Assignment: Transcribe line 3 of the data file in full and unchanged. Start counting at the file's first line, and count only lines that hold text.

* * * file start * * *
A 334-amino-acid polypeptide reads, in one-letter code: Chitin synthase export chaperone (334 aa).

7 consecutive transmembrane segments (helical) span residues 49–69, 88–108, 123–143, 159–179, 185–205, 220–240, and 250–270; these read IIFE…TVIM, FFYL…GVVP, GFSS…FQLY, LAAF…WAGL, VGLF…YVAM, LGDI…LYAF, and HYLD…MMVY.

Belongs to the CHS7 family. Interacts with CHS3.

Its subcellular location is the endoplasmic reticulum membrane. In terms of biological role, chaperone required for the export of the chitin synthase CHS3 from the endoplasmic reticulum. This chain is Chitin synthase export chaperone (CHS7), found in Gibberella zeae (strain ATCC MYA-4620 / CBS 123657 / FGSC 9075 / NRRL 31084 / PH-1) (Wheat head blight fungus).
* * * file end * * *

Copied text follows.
Belongs to the CHS7 family. Interacts with CHS3.